# The Naked Scientists Forum

### Author Topic: How do moving charges interact?  (Read 2772 times)

#### thebrain13

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##### How do moving charges interact?
« on: 10/12/2009 04:02:39 »
If you had two like charges. Two moving away from each other, and two moving towards one another. Would there be any difference in the amount of force they applied to each other? Like would two charges moving towards one another push harder than the two that were moving away from each other? (Assuming of course, at the moments they were the same distance from one another)

[MOD EDIT - PLEASE PHRASE YOUR THREAD TITLES AS DESCRIPTIVE QUESTIONS, WHICH IS OUR FORUM POLICY, THANKS. CHRIS]
« Last Edit: 10/12/2009 08:27:35 by chris »

#### Mr. Scientist

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##### Re: How do moving charges interact?
« Reply #1 on: 10/12/2009 04:13:15 »
If you had two like charges. Two moving away from each other, and two moving towards one another. Would there be any difference in the amount of force they applied to each other? Like would two charges moving towards one another push harder than the two that were moving away from each other? (Assuming of course, at the moments they were the same distance from one another)

That depends on their momentum, and if they have no mass, their speed is almost certainly directly the same..

#### thebrain13

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##### Re: How do moving charges interact?
« Reply #2 on: 10/12/2009 05:41:49 »
How does momentum affect the system?

#### Mr. Scientist

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##### Re: How do moving charges interact?
« Reply #3 on: 10/12/2009 05:56:55 »
By this equation p=mv

Which is only general, but under certain special conditions, p=mv holds very true for massless objects, which is why v would be fixed to c (the speed of light) which is why their distances can be more accurately predicted so long as they do not reach a geodesic which is bent in spacetie because of the presence of some gravity. :)

#### thebrain13

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##### Re: How do moving charges interact?
« Reply #4 on: 10/12/2009 07:14:30 »
I don't get it. What does momentum have to do with the force associated with the electric charges of two approaching particles, versus the force involved with two oppositely moving charges? (at the same distance)

#### Mr. Scientist

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##### Re: How do moving charges interact?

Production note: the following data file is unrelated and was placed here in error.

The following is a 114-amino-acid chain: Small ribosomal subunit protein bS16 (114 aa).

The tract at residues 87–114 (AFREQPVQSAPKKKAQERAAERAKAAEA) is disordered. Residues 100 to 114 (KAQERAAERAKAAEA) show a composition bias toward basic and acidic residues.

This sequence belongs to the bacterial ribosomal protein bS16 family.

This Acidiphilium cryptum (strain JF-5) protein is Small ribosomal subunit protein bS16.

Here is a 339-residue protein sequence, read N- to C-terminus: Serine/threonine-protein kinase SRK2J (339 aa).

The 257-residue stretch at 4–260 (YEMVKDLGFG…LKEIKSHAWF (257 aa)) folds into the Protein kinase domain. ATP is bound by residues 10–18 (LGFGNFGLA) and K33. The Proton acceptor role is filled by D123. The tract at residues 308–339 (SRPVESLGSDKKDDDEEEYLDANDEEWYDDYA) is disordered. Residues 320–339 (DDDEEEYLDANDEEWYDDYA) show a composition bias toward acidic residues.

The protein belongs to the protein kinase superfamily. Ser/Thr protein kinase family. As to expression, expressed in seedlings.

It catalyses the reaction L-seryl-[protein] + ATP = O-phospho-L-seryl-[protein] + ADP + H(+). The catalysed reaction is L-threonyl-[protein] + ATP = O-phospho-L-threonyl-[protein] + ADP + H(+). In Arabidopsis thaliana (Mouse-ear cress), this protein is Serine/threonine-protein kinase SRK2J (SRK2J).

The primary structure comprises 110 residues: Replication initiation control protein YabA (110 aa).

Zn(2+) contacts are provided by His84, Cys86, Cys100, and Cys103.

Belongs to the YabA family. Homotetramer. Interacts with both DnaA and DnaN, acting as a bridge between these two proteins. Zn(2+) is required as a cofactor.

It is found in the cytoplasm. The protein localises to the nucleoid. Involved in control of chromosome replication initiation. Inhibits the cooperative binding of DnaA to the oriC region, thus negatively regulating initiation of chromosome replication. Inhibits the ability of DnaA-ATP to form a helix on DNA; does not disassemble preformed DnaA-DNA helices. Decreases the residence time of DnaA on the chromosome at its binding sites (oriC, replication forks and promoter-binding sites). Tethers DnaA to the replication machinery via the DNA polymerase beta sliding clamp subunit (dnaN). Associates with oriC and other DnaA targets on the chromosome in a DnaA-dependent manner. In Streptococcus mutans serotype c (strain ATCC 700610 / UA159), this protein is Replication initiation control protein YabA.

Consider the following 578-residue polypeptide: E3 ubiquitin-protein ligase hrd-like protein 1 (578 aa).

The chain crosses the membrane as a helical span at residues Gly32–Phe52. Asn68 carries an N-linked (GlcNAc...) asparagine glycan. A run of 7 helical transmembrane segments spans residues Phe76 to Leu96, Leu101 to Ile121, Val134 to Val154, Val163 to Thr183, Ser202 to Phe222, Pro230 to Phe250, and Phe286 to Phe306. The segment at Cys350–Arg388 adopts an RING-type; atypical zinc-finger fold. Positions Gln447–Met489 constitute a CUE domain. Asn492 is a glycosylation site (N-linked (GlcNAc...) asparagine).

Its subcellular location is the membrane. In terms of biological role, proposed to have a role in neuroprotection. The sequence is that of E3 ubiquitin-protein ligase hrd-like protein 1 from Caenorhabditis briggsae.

« Reply #5 on: 10/12/2009 07:32:38 »
Momentum is what makes an object move in what vector space you decide to experiment on, which is not dependant necesserily on the charge..

#### graham.d

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##### How do moving charges interact?
« Reply #6 on: 10/12/2009 17:05:24 »
The answer is no, I think. The force would be the same when the distance between them is the same. You can tell this by symmetry and by the fact that Maxwells equations are invariant with the direction of time. If the two charges are freely moving then, if you reverse time, their instantaneous accelerations due to the force from the other particle must be the same. If it were not so the paths of the particles would be different in each case.

#### Farsight

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##### How do moving charges interact?
« Reply #7 on: 11/12/2009 15:58:40 »
I don't get it. What does momentum have to do with the force associated with...
Force is "rate of change of momentum".

What graham said is right. Think of two charged particles, and imagine they're motionless and separated by distance x. Now just imagine that one of the particles is fixed. It's going to push the other one away with some force, and that will change its momentum. If you then repeat this scenario when the other particle has some initial momentum, it won't make any difference. At distance x, the rate of change of momentum depends upon mass, charge, and separation. It doesn't matter whether the other particle has that initial momentum, or on its direction.

Another way of looking at it is to think of a mass bouncing back and forth on the end of a spring. If that symmetry wasn't there, it would go faster one way than the other, and instead of keeping on bouncing, it would go runaway.

#### The Naked Scientists Forum

##### How do moving charges interact?
« Reply #7 on: 11/12/2009 15:58:40 »

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